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Philanthropy centre announced to tackle Australia’s freshwater crisis


Tuesday, 1st October 2019 at 8:20 am
Maggie Coggan
Two Australian philanthropy giants have joined forces, pumping millions of dollars into a project to protect the country’s freshwater resources.


Tuesday, 1st October 2019
at 8:20 am
Maggie Coggan


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Philanthropy centre announced to tackle Australia’s freshwater crisis
Tuesday, 1st October 2019 at 8:20 am

Two Australian philanthropy giants have joined forces, pumping millions of dollars into a project to protect the country’s freshwater resources.

The Ian Potter Foundation (IPF) and The Myer Foundation (TMF) announced joint funding of a new organisation that aims to be an independent source of water and catchment policy advice, leading to improved management of Australia’s land and water management. 

It comes off the back of a report co-funded by the two foundations, exploring the issues affecting Australia’s freshwater systems to understand what role philanthropy can play in the management and protection of the resource.

The report’s key recommendation was setting up the new organisation.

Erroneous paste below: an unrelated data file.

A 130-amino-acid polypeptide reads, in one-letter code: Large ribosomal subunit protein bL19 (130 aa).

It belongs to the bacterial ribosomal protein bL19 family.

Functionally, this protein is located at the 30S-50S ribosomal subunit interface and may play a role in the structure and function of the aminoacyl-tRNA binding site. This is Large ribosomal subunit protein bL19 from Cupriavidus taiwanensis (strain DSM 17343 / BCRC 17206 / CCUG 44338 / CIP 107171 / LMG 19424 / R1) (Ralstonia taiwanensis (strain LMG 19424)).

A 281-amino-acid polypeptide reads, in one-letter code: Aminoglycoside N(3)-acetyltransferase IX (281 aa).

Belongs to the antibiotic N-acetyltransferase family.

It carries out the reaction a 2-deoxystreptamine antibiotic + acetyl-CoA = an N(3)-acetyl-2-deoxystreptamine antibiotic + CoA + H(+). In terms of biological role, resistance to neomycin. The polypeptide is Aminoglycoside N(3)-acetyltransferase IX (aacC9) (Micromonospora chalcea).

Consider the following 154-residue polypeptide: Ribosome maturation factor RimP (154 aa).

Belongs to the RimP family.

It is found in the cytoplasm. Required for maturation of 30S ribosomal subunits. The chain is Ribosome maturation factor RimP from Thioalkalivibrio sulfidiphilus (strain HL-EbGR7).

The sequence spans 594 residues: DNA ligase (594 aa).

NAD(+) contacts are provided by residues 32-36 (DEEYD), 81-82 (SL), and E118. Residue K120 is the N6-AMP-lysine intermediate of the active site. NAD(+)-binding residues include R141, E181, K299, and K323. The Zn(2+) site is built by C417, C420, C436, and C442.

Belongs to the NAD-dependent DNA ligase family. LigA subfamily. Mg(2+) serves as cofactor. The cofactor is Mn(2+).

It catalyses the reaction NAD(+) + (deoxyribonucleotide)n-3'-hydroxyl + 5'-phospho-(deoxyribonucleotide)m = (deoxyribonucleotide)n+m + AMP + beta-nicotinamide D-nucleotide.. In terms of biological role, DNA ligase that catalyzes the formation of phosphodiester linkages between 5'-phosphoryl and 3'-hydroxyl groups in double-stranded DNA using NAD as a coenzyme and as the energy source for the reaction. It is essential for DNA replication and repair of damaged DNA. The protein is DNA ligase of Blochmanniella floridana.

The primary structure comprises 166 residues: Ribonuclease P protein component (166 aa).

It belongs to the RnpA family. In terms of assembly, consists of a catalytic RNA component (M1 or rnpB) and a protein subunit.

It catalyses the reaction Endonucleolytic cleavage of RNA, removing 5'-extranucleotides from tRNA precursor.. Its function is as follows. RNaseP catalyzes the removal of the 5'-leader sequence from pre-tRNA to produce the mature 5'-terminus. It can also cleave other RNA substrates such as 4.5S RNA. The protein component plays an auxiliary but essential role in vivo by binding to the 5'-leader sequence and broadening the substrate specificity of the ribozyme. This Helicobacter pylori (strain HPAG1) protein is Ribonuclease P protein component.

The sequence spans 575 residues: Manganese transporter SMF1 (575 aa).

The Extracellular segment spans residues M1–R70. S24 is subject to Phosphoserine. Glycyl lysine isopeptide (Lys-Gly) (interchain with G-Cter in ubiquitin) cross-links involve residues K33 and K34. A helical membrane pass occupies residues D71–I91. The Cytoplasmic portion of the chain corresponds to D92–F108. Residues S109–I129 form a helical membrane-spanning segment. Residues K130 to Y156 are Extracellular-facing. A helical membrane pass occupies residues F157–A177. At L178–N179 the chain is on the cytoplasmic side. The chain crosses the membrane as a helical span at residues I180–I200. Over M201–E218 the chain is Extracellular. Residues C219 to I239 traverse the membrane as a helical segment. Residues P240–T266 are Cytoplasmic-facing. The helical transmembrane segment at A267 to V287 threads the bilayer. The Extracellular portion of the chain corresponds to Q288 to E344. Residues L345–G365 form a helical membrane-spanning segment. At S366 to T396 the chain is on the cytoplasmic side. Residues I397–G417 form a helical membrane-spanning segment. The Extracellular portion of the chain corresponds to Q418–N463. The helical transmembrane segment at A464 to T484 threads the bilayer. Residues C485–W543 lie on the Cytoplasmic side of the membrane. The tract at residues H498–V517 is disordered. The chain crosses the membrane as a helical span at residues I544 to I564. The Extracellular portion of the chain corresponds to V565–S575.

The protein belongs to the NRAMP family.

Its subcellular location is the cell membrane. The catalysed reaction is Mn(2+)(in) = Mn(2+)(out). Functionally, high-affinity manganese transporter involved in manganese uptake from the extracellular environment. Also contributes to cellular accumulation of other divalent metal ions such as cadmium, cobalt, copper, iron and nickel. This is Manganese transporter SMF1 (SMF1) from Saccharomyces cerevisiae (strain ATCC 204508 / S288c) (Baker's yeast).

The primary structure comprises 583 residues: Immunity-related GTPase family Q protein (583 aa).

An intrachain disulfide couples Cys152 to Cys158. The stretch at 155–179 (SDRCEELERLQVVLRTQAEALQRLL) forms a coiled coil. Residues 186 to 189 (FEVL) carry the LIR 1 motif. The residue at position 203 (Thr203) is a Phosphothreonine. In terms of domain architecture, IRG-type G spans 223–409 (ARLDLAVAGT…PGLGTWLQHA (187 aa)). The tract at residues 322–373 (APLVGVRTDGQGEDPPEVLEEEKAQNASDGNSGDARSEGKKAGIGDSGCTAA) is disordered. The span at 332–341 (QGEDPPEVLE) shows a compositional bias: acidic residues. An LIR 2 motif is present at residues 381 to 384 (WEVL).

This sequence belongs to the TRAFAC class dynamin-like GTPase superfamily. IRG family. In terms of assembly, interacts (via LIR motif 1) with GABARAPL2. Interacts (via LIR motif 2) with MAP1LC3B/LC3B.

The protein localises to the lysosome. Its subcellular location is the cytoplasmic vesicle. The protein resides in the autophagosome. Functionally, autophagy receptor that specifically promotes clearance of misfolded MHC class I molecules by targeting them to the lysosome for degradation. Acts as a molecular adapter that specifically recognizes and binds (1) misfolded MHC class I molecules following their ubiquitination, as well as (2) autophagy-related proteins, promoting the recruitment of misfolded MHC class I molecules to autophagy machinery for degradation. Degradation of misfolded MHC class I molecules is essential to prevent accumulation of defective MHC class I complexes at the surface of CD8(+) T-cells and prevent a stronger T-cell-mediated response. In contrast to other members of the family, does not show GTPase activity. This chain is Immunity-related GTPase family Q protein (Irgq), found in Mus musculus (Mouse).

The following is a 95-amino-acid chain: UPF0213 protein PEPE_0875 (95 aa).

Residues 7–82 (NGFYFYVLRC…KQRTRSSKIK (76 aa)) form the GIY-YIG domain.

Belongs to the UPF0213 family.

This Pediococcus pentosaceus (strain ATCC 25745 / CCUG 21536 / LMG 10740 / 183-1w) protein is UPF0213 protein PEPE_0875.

Leonard Vary, the TMF CEO, told Pro Bono News that population growth teamed with the impacts of climate change meant the time was right to act. 

“The research suggests that a trusted, independent, community-led and evidence-based organisation is needed to catalyse change and help frame future water and catchment policy to serve the interests of all Australians for generations to come,” Vary said.

Both foundations have committed to invest $5 million in the project over the next decade, on the basis they are able to raise a further $25 million from external parties. 

Craig Connelly, the IPF CEO, said the national centre would convene experts, policymakers, industry, and communities to assist government to deliver policy settings to achieve improved and sustainable management of Australia’s freshwater resources. 

“It is envisaged that the centre will utilise a unique approach that prioritises decision-making processes and uses models of collaborative policy co-design to identify solutions,” Connelly said. 

He said philanthropy was perfectly placed to deal with such “significant, challenging and socially important issues”.  

“This is a compelling opportunity for Australian philanthropy to establish an organisation that is intended to have a meaningful and lasting impact of the management of Australia’s most precious resource: freshwater,” he said.  

Representatives from both foundations will search for partners to help fund the project in the coming weeks and months.


Maggie Coggan  |  Journalist  |  @MaggieCoggan

Maggie Coggan is a journalist at Pro Bono News covering the social sector.


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